Andrew did not get released on Friday as we hoped. Nor did he get released on Saturday or Sunday. But finally today, AMC has decided that he is well enough to be discharged. It's been a bit draining for us because it was all so unexpected -- shades of Westchester days. We got a little overexcited about his revised diagnosis and forgot that cancer is ridiculously unpredictable -- anything can happen at any time. Chemo is very hard on the body -- the organs, the central nervous system, the circulatory system, everything. And the more treatments you receive, the harder it gets. Though the cancer is lessening, the body gets weaker from the toxic load -- the "cumulative effect". Andrew needed an unbelievable amount of blood support over the last week -- I've actually lost count, but i think he received 6 units of red blood cells, 4 or 5 units of platelets, and nightly injections of neupogen to stimulate the white blood cells. Plus countless bags of antibiotics, and cups full of pills every morning. It's exhausting just to watch -- I can't imagine what it must be like to actually endure it.
Many cancer sufferers and their loved ones don't actually identify with a lot of the "rah-rah" sentiments you generally see in the media. Andrew and I talk about hoping for a cure, but never about "beating" cancer. I'm also pretty sure that when this is over, I'll never describe him as a "survivor". That kind of talk has never really resonated with us -- cancer is not a competitive sport, you see. It's going to kill you if it can -- no matter how many vitamins you took, or veggies you ate, despite your resources or positive attitude.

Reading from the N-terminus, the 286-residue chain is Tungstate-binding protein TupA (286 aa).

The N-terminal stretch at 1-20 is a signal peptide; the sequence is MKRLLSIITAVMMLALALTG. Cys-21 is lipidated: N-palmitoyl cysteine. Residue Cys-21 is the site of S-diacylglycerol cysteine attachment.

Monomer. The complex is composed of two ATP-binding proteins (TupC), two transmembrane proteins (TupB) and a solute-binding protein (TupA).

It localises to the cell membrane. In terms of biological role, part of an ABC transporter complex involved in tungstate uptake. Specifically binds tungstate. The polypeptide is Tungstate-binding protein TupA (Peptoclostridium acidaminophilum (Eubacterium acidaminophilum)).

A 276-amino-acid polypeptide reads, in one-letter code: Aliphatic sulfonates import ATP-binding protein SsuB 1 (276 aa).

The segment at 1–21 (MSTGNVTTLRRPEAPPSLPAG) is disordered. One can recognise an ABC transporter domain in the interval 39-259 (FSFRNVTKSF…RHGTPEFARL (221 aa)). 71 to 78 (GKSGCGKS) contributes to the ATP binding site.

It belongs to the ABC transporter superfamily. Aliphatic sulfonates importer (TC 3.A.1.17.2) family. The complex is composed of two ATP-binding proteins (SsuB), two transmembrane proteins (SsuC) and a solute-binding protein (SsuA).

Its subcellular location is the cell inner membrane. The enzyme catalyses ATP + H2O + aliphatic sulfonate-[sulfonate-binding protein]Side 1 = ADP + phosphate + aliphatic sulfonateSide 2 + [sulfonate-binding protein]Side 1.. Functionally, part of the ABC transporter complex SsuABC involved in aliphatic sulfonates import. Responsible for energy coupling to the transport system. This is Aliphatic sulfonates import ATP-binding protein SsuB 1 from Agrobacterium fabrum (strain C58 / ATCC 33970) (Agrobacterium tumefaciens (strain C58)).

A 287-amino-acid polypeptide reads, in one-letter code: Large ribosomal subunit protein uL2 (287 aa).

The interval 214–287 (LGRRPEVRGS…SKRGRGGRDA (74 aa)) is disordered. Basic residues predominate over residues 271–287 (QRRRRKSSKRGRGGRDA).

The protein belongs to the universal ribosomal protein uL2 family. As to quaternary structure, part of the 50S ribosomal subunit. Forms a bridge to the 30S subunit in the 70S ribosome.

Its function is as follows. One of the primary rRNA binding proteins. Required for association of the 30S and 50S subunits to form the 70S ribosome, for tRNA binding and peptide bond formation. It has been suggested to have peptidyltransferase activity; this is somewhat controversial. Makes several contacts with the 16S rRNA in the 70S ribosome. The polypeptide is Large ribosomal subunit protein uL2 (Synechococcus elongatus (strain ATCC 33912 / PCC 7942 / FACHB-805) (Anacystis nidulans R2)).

It is an unspeakable disease that robs you of your health, your home and family life, your money, your peace, and subjects you to every fear and indignity you can imagine. If you're lucky, current therapies and protocols can stop it, slow it, or eradicate it. And hopefully, the treatment itself doesn't cause more problems, such as related infections, or leave you with a weakened heart, nervous system, or the myriad other complications that can arise. Andrew will be getting scans and blood tests, probably for the rest of his life. We are forever changed by this experience, despite good chances for "survivor" status. And when the treatment is done we won't feel like champions, only gratitude that we somehow managed to eke out a few more days and years with each other and our kids.
There are a few slogans I do like, (in case you feared that I am totally humorless). I like "Cancer Sucks", which is written on the bracelets my sister got for us. Short and to the point. Because it really does suck.
I also like "Love Kills Cancer", which I saw on a t-shirt, because while love doesn't really "kill" cancer, it absolutely makes it suck a hell of a lot less.